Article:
Expressions of anti-Semitism on the Czech Internet doubled in 2013 compared with the previous year according to the annual report by the Czech Jewish community released on Monday. Instances of anti-Semitism on the Internet totaled 156 last year compared with 82 in 2012. The number of instances has increased fivefold since 2008. The number of anti-Semitic attacks on individuals or property was stable with the Czech Republic still a country where anti-Jewish expressions are uncommon at a public and political level, the report added.
Mayors from 18 local councils in the north of the Czech Republic bordering Germany have sent a letter to the prime minister drawing his attention to the tinder box situation in the area, the daily Lidové Noviny reported on Monday. The deprived Šluknov area was the scene of demonstrations by extreme right wing groups and ethnic tensions with the local Roma community three years ago. Since then, mayors say little has changed in terms of creating jobs or opportunities or increasing local police numbers and council budgets. The mayors warn Bohuslav Sobotka that without action the tensions could boil over again this summer.
The Indonesian Embassy in Prague has filed a complaint to the Czech Foreign Ministry over Friday’s police raid at the headquarters of Prague’s Islamic Foundation and a mosque on the outskirts of the city. The raid, made in connection with an allegedly racist publication, took place during Friday prayers disrupting the ceremony attended by around one hundred believers, including women and children. Among them were members of the Indonesian Embassy who were detained for an hour and a half despite their diplomatic status. The police detained 20 people and charged one of inciting racial hatred and xenophobia.
The Czech Republic’s Muslim community has complained after police raided the headquarters of Prague’s Islamic Foundation and a mosque on the outskirts of the city during Friday prayers, detaining some 20 people and filing hate crime charges against one man. Muslim community leaders say the operation was over the top – and deny inciting ethnic or religious hatred.
A number of Czech towns and cities marked Holocaust Remembrance Day on Monday with traditional outdoor ceremonies at which the names of Holocaust victims are read out by politicians, church dignitaries and leading cultural figures. In the Czech capital the ceremony took place at Prague’s Náměstí Míru square attended among others by the minister for human rights and minorities, Jiří Dienstbier, the Israeli ambassador to Prague Garz Koren and others. The event, held for the 9th year now, is jointly organized by the Foundation for Holocaust Victims and the Terezín Initiative Institute. Of Czechoslovakia’s pre-war Jewish population of 350,000, 250,000 died during the Holocaust.
The police’s organized crime squad raided several Prague sites on Friday, including the headquarters of the Islamic Foundation, a cultural centre near Wenceslas Square, on suspicion of the illegal publishing and distribution of a book inciting racism, anti-Semitism and xenophobia, a spokesman for the organized crime squad said on Friday. One of the raids took place in the Islamic Foundation’s house of prayer, disrupting the religious gathering. One of the people present, the first secretary of the Indonesian Embassy, told the ctk news agency the police stormed the premises telling people to lie down face of the floor as they searched the grounds. Five people were arrested. The police did not specify what publication they were looking for.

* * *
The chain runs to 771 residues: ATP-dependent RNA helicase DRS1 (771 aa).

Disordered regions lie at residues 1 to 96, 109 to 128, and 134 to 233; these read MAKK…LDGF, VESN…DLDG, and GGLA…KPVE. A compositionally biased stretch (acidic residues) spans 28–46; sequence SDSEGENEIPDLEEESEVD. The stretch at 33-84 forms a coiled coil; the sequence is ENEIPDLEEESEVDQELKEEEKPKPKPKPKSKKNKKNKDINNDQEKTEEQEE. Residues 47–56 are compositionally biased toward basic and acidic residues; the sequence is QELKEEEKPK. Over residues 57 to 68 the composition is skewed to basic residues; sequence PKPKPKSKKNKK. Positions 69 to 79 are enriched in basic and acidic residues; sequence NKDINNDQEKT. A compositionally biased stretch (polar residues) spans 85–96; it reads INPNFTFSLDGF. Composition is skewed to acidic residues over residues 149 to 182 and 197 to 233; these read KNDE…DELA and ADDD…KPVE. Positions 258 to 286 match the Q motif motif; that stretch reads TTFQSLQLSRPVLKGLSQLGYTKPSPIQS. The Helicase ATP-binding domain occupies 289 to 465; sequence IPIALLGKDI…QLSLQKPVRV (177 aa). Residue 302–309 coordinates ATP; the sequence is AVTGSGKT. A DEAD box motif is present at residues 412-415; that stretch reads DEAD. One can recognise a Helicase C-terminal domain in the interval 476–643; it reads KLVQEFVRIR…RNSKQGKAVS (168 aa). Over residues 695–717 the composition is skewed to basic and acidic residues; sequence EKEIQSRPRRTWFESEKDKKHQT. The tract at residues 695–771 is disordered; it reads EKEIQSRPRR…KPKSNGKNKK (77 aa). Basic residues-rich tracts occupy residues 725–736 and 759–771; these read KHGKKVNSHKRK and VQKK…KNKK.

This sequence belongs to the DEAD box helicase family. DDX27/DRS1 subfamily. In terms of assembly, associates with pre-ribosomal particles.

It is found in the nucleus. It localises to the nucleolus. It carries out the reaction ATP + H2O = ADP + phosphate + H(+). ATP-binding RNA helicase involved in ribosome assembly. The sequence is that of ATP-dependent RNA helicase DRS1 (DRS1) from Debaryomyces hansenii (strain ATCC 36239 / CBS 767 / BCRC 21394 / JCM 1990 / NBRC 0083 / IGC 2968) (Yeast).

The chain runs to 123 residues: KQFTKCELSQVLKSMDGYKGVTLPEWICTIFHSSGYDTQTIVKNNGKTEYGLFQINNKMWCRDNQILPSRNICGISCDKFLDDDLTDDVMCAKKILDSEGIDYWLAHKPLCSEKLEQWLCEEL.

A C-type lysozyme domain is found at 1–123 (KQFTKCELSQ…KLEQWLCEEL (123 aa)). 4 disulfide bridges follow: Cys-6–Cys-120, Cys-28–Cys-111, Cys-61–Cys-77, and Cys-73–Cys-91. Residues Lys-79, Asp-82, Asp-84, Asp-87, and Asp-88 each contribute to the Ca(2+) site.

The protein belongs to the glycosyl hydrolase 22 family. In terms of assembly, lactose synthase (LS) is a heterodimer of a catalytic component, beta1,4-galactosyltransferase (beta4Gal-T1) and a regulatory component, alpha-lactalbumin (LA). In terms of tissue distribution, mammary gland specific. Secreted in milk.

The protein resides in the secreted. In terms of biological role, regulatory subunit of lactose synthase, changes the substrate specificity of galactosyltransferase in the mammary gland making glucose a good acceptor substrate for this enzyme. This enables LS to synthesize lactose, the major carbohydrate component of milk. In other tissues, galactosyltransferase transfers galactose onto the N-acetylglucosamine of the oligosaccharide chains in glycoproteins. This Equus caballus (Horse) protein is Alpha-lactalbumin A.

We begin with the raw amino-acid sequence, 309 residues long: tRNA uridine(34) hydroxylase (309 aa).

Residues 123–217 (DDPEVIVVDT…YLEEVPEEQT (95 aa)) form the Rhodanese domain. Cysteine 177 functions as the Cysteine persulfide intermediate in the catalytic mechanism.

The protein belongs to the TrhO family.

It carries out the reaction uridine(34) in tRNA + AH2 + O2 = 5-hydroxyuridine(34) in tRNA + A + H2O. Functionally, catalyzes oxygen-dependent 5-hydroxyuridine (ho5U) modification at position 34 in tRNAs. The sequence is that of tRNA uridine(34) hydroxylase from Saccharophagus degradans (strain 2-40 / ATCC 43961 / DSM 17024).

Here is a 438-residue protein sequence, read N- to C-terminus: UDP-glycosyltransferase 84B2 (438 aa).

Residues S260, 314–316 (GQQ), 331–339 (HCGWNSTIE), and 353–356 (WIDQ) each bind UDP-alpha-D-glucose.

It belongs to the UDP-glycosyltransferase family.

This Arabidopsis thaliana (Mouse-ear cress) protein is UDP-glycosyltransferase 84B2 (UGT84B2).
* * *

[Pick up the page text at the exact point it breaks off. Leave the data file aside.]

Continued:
Michal Klepetek, a ballet dancer of the Moravian Theatre in Olomouc, has won the Czech Mr Gay pagent. The 28-year-old dancer defeated another six finalists in the competition’s final held in a Prague theatre on Friday night. The contestants competed in several rounds including a swimsuit catwalk, question responses, and a free discipline. The organizers raised 35,000 crowns that was donated to a cancer-research endowment fund.
The leader of the Dawn party, Tomio Okamura, said one of his party’s candidates in the European elections, Klára Samková, had “not a drop of Gypsy blood” in her veins. Ms Samková has worked as attorney for a number of Romany clients and was married to a Romany man. Mr Okamura made the comment on Facebook when asked why the party, known for its anti-Romany rhetoric, had fielded Ms Samková for the election. The comments came under criticism from Romany advocates; for her part, Klára Samková came out in defence of Mr Okamura, saying he meant no offence.
Representatives of the country’s Olah Romanies elected a new king in the town of Hradec Králové on Saturday. Their new monarch is to be fifty-two-year- old entrepreneur Robert Beneš from Brno. Although Benes was elected by Olah representatives from dozens of towns and cities, he may not be accepted by all Olah Romanies. For instance the Olah clan from Ostrava was notably absent from the vote. Elections of previous Olah kings have been known to stir controversy. In 2001 Jan Lipa was elected king of the Olahs, but a congregation of Olah Romanies in Brno refused to accept him and elected Jan Horvátko instead. Lipa died in 2012, Horvátko a year later.
Overcoming the language barrier is one of the main hurdles Romany children face on starting school and is one of the oft-cited reasons for putting them in “special schools” for children with learning disabilities. Deputies in the lower house are now engaged in a debate on whether to introduce a special dual-language curriculum for Romany children.
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